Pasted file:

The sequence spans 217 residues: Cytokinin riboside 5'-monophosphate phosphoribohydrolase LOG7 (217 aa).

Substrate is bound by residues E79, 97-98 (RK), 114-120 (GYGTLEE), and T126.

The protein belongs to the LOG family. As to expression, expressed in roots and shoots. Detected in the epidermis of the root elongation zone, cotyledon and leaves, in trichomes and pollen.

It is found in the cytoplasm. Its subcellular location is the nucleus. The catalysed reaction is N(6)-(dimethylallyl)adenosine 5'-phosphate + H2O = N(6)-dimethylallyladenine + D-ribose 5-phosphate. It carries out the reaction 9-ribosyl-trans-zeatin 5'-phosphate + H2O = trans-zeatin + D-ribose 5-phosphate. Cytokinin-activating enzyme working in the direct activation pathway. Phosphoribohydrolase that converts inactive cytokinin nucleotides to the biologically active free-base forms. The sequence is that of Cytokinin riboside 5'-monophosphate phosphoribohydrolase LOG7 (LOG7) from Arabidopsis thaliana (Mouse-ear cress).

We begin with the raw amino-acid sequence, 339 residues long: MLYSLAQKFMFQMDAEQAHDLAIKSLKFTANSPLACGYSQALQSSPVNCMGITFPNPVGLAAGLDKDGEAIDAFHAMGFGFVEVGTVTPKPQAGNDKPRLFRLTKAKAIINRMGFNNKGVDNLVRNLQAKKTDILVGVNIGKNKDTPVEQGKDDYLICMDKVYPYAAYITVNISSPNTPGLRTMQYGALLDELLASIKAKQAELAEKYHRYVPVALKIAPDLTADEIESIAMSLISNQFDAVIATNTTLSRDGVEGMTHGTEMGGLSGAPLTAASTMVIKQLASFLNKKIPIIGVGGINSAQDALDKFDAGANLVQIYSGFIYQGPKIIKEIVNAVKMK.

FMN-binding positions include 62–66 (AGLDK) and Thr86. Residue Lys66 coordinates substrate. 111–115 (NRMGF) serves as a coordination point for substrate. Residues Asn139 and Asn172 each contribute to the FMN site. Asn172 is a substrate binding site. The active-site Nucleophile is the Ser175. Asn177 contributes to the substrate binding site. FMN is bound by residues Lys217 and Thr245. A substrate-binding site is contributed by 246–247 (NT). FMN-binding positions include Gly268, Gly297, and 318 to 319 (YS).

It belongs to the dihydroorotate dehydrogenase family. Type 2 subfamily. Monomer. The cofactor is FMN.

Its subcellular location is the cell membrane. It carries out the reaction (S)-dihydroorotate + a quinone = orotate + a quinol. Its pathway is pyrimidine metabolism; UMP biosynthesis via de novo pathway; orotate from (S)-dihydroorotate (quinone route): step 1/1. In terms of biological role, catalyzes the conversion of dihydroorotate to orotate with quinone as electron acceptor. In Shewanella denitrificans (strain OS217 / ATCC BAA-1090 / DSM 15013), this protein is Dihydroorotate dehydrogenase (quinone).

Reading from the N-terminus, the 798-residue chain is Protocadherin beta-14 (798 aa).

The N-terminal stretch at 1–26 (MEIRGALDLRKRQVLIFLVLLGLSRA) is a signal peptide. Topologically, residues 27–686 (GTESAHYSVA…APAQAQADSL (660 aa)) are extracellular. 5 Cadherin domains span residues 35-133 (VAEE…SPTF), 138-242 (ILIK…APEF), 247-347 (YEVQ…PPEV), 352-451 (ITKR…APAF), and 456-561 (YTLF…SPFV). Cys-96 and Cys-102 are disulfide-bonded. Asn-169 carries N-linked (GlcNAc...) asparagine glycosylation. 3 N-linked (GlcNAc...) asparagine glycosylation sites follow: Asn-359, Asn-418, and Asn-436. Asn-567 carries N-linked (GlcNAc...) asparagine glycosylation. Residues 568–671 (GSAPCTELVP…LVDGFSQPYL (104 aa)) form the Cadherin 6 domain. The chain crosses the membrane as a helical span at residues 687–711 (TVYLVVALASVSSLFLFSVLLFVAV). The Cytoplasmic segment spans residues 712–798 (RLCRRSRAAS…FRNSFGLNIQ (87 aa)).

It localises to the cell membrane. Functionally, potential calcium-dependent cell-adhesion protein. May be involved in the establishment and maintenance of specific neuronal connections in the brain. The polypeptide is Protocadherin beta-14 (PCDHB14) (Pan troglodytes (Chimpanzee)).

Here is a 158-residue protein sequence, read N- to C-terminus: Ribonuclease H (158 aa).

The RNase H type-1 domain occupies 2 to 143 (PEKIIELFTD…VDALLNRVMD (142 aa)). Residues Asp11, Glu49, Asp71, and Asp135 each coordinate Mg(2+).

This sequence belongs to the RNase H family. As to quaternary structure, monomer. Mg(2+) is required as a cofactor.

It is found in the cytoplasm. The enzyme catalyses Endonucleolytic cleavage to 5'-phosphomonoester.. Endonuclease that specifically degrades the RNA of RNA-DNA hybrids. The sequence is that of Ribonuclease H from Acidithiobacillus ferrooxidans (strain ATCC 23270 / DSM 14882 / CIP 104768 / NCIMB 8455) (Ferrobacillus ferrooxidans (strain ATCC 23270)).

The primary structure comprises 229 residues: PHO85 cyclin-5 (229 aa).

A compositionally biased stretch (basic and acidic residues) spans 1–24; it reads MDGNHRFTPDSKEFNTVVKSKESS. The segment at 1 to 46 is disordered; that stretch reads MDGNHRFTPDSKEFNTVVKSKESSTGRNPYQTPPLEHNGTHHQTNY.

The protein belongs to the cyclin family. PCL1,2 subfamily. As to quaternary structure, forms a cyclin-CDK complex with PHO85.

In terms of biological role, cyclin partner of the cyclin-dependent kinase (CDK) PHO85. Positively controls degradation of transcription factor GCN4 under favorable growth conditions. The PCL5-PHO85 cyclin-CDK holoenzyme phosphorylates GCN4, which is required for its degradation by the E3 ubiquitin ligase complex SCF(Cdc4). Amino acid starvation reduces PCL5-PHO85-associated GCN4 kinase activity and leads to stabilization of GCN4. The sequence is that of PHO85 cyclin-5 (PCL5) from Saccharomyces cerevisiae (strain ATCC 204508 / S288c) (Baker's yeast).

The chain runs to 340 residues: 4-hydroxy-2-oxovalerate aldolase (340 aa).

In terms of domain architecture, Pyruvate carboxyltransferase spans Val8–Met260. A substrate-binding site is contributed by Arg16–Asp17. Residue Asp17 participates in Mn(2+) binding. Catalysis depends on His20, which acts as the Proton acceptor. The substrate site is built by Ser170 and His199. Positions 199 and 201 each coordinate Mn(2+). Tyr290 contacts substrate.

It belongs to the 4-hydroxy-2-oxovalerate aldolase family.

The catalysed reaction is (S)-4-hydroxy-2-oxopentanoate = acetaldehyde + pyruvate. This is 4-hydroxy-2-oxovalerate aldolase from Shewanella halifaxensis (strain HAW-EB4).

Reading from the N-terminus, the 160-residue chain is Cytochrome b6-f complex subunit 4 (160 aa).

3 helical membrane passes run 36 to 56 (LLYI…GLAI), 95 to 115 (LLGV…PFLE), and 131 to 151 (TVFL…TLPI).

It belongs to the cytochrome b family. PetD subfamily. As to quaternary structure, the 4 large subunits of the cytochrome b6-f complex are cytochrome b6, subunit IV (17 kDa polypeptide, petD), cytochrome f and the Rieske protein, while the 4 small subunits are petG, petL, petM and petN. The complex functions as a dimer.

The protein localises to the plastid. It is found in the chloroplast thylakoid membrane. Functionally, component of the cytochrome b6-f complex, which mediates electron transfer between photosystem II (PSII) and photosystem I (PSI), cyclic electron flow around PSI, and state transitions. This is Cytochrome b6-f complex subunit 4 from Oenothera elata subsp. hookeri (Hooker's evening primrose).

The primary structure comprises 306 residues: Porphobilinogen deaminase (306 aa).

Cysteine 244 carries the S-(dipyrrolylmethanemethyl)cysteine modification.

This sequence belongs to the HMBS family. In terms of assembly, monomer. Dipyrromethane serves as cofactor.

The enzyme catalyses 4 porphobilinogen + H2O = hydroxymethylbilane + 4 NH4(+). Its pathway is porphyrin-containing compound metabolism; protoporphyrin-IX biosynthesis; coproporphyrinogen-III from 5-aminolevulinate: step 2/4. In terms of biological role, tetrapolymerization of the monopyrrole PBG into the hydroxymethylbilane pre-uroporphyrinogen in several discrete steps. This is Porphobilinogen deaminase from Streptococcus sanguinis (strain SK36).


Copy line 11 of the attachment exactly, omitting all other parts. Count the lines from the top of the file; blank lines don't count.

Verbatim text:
It localises to the cell membrane. Functionally, potential calcium-dependent cell-adhesion protein. May be involved in the establishment and maintenance of specific neuronal connections in the brain. The polypeptide is Protocadherin beta-14 (PCDHB14) (Pan troglodytes (Chimpanzee)).